On a raw autumn morning, Chris Pine stands in the rotating shadow of the hulking old [Wonder Wheel]. He digs in his jeans pocket, and deposits fifty cents. Grandma creaks to life and runs a finger across the fan of tarot cards on the table before her. Her prophecies are delivered on two-by-four-inch yellow cards, printed sometime in the past century by the mystics at the Mike Munves Corp., New York, then stacked, loaded, and left here to slumber, waiting for the day when a budding movie star would come along with two quarters and a desire to learn his fate.
It’s Pine’s first visit to Coney Island, and he’s smitten: [everything] has been duly assessed and proclaimed “f**ing awesome” as we rush back and forth on the Boardwalk.
For all his midwestern good looks – the fair hair, the sharp chin, the blue eyes – Chris Pine came to Hollywood not as some wide-eyed bus-station ingenue but as a child of the film business’s working class. His grandmother, Anne Gwynne, was a star of 1940s B features like Weird Woman and Dick Tracy Meets Gruesome. His father, Robert Pine, is a charter member of the That Guy Society–an actor with a several-decades-long list of credits, whose face you know but name you’ve never heard. Recently, he popped up as Jim Halpert’s father on The Office.
Pine, then, grew up in the culs-de-sac of Studio City and Valley Village knowing both the glamorous and the industrial sides of the Glamour Industry. “I was privileged, for sure. Definitely sheltered. But I’d also seen the ups and downs of a career where, if there’s no work, there’s no work.”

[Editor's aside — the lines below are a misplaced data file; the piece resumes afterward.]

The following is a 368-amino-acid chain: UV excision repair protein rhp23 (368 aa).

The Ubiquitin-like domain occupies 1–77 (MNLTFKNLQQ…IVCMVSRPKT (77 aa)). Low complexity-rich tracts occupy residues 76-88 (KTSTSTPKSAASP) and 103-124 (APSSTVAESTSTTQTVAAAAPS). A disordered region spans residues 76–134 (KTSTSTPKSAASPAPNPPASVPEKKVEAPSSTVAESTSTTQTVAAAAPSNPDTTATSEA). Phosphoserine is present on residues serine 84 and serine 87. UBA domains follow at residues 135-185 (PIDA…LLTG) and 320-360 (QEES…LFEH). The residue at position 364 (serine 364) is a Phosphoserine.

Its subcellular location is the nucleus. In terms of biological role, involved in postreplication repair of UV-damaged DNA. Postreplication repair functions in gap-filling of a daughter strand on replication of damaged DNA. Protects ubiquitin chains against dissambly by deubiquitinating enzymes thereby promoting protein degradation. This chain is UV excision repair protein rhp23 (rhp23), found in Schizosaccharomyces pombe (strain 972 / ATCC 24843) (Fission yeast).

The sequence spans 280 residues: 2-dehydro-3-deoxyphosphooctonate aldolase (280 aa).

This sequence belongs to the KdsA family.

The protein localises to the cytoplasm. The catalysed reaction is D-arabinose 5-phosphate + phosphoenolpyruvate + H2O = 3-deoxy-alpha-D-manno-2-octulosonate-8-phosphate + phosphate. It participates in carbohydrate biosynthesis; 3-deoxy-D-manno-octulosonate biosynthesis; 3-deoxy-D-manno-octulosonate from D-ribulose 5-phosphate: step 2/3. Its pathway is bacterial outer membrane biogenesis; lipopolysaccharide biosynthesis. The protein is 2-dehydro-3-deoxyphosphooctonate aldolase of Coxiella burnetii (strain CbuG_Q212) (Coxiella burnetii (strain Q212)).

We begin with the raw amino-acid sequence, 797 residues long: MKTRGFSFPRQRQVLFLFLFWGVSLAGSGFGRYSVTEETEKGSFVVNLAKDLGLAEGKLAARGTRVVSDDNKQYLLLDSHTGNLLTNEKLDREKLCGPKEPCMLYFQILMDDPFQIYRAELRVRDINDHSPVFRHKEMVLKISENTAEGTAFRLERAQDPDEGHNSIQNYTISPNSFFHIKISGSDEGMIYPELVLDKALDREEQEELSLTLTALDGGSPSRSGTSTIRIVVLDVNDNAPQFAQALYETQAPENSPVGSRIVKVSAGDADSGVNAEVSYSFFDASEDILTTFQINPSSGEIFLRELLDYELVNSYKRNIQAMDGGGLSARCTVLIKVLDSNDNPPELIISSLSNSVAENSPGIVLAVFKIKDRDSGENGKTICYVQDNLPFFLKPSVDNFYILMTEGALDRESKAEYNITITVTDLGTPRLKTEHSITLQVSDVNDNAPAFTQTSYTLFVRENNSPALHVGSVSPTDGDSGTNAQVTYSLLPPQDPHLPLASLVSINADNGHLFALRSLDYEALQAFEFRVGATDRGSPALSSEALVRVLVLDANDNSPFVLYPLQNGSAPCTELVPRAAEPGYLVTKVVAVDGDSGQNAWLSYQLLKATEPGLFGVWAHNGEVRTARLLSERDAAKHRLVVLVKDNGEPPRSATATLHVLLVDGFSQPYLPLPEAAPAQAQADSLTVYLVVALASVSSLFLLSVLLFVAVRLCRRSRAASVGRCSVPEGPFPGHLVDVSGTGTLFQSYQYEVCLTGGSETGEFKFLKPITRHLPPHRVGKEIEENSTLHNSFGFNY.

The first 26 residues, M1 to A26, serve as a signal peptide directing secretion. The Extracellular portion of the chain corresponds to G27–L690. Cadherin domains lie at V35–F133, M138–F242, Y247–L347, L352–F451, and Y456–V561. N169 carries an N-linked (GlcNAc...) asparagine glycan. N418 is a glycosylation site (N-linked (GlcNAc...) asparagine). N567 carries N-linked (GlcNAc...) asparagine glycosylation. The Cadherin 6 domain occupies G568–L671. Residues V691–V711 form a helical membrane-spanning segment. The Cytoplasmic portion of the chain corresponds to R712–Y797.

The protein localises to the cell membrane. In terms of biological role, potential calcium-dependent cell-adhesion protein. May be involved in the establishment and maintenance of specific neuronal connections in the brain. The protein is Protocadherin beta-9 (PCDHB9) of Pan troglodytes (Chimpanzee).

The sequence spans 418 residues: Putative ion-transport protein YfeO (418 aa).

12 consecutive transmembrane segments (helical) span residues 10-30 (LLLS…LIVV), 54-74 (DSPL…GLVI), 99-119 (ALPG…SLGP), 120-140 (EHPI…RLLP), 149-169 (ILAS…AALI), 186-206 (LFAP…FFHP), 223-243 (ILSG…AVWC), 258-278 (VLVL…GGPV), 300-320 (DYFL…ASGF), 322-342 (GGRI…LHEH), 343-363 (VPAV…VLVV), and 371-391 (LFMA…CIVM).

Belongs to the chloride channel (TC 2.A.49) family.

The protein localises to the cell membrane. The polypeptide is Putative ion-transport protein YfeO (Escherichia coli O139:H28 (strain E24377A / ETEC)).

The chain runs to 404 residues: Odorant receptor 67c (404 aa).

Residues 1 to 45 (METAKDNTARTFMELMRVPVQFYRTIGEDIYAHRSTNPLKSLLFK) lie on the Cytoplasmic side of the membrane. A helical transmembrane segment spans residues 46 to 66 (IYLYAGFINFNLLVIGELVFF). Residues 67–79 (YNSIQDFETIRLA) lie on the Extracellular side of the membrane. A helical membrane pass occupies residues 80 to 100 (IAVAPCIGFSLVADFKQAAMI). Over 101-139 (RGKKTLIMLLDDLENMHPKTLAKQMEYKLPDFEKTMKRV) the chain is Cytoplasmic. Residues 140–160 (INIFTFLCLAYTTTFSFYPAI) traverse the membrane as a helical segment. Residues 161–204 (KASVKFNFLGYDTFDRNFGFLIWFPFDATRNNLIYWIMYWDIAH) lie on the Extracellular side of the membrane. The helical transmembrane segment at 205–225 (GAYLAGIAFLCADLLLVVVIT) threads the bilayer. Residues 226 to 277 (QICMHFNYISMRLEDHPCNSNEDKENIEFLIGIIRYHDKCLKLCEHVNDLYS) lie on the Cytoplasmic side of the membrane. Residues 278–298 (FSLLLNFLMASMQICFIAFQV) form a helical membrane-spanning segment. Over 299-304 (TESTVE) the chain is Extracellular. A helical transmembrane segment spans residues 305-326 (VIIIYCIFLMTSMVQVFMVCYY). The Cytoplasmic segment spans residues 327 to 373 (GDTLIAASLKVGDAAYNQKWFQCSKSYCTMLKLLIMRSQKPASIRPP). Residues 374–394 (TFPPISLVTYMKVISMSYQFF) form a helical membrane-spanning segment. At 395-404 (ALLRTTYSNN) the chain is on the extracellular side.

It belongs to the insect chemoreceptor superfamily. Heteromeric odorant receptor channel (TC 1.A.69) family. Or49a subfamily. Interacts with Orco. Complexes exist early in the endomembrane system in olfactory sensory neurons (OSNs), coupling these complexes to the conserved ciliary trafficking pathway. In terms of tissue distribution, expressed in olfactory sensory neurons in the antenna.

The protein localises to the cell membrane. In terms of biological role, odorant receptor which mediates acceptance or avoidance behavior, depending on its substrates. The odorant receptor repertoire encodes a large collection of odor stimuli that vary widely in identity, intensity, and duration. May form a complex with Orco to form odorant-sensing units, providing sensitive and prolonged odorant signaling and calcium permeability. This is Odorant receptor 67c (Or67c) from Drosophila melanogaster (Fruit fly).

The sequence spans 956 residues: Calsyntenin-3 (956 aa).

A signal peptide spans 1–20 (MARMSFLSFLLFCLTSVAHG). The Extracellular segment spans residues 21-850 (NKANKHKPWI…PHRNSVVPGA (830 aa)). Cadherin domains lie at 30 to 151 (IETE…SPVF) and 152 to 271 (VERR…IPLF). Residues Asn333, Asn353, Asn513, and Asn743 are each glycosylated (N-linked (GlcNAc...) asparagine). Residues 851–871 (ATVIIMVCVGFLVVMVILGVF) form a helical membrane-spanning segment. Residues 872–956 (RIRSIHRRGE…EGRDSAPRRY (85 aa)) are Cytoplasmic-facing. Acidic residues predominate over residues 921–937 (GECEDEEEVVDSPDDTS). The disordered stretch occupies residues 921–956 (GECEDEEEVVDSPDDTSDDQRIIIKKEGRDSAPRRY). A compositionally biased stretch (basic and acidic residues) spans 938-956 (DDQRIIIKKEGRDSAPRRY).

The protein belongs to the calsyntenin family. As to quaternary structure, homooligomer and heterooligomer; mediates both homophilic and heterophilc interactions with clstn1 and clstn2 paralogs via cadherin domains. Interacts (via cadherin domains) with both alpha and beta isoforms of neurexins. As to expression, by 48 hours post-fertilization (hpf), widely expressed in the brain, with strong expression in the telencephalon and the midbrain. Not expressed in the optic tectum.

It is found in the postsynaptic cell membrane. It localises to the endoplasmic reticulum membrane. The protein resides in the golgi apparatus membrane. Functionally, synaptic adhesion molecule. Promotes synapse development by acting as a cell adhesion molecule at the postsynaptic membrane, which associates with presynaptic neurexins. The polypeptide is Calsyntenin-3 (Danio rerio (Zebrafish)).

Pine’s mom had enjoyed a brief acting career herself but then became a family therapist. “It certainly made puberty interesting,” Pine says of having a mom tuned in to the particulars of adolescent awkwardness and rage. One thing Pine’s mother wasn’t going to have was a child actor in the family. Luckily, preteen Pine was obsessed by Top Gun. But he wanted to be a fighter pilot, not Tom Cruise.
It wasn’t until his years at Berkeley that Pine came to acting. “Basically, I was always looking to find a group of friends, and theater provided that.” He reveled in odd roles, like the multiple characters he played in a production of the Irish play Talbot’s Box in Berkeley.
Taking on the role of Kirk was one of the tougher decisions of his career. By then he had achieved some film success, notably in Princess Diaries 2 and as a speed-addled neo-Nazi in Joe Carnahan’s Smokin’ Aces. But he felt he’d hit a wall, that he no longer knew what he was doing in the business. “I told my agents that as a bachelor with a cheap apartment, I had enough money to take a couple of years off if that’s what it was going to take.”
The agents nodded politely. Then they came back with Star Trek.
“I said, ‘Are you kidding?’ That’s the last thing I want to do.'”
“I totally understood that feeling,” says director J. J. Abrams. “For a young actor, a part like Kirk has got lots of advantages but also plenty of disadvantages. When I called to offer him the part, he said, “You’re not going to make me wear spandex, are you?'”